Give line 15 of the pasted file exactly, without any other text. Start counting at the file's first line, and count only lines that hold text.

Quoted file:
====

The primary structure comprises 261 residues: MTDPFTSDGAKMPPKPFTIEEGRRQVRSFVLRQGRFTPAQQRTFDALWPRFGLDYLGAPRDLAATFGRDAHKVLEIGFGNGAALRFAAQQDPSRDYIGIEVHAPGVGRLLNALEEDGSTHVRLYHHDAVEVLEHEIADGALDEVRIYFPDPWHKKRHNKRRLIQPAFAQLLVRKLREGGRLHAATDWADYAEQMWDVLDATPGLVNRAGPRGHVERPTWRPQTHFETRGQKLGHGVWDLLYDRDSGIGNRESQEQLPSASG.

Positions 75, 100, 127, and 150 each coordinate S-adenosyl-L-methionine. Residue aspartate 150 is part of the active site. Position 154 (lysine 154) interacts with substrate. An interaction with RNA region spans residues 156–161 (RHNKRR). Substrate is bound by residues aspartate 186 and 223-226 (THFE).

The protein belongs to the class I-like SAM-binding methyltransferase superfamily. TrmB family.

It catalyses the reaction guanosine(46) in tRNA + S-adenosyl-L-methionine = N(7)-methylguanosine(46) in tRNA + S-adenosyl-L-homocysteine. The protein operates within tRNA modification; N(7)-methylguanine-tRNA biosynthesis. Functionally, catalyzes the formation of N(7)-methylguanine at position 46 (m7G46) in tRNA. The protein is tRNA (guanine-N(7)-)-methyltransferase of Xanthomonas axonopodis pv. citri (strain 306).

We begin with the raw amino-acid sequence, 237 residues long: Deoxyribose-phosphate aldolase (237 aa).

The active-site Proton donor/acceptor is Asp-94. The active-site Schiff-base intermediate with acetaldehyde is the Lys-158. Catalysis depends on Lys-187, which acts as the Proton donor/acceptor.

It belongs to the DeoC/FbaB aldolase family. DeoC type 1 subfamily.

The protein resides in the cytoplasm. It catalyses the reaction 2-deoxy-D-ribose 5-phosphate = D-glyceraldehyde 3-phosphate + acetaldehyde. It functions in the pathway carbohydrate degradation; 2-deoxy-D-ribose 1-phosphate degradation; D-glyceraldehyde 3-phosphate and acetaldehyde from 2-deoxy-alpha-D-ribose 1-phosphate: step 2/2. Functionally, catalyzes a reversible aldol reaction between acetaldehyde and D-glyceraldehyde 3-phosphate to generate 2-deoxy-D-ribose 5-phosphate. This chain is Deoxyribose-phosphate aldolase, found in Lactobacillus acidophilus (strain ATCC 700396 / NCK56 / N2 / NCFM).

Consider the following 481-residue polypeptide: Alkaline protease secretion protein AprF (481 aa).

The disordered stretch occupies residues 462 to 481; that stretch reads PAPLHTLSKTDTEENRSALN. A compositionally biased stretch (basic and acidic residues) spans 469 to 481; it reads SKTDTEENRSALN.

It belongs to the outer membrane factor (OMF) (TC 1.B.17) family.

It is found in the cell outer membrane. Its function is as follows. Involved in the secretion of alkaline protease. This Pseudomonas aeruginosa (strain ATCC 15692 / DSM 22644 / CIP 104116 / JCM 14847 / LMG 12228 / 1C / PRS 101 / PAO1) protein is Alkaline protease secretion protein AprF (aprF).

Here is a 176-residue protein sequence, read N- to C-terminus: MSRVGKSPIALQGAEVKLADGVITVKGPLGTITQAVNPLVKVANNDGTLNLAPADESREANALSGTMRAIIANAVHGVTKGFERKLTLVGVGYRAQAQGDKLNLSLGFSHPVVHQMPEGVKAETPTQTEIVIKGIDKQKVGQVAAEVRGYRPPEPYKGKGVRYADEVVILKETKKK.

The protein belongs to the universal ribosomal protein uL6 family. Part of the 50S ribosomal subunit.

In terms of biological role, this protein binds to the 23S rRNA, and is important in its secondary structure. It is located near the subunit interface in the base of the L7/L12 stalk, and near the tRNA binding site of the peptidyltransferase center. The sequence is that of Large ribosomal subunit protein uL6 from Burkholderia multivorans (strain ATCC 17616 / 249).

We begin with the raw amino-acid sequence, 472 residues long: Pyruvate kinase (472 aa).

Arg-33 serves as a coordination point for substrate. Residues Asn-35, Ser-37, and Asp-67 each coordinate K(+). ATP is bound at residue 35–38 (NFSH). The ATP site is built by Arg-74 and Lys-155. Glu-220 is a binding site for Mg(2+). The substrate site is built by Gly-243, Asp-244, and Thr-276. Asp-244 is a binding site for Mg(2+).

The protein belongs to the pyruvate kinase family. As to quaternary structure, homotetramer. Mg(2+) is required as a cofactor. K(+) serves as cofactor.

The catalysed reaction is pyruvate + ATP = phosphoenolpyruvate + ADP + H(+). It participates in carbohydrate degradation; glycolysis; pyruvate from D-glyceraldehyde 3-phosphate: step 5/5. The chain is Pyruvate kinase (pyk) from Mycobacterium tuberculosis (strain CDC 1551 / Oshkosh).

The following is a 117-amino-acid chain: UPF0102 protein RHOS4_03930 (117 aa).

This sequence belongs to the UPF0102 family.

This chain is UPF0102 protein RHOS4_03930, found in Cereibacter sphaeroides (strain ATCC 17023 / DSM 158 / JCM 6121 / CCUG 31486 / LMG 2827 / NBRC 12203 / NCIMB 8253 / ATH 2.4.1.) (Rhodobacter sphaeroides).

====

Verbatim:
In terms of biological role, this protein binds to the 23S rRNA, and is important in its secondary structure. It is located near the subunit interface in the base of the L7/L12 stalk, and near the tRNA binding site of the peptidyltransferase center. The sequence is that of Large ribosomal subunit protein uL6 from Burkholderia multivorans (strain ATCC 17616 / 249).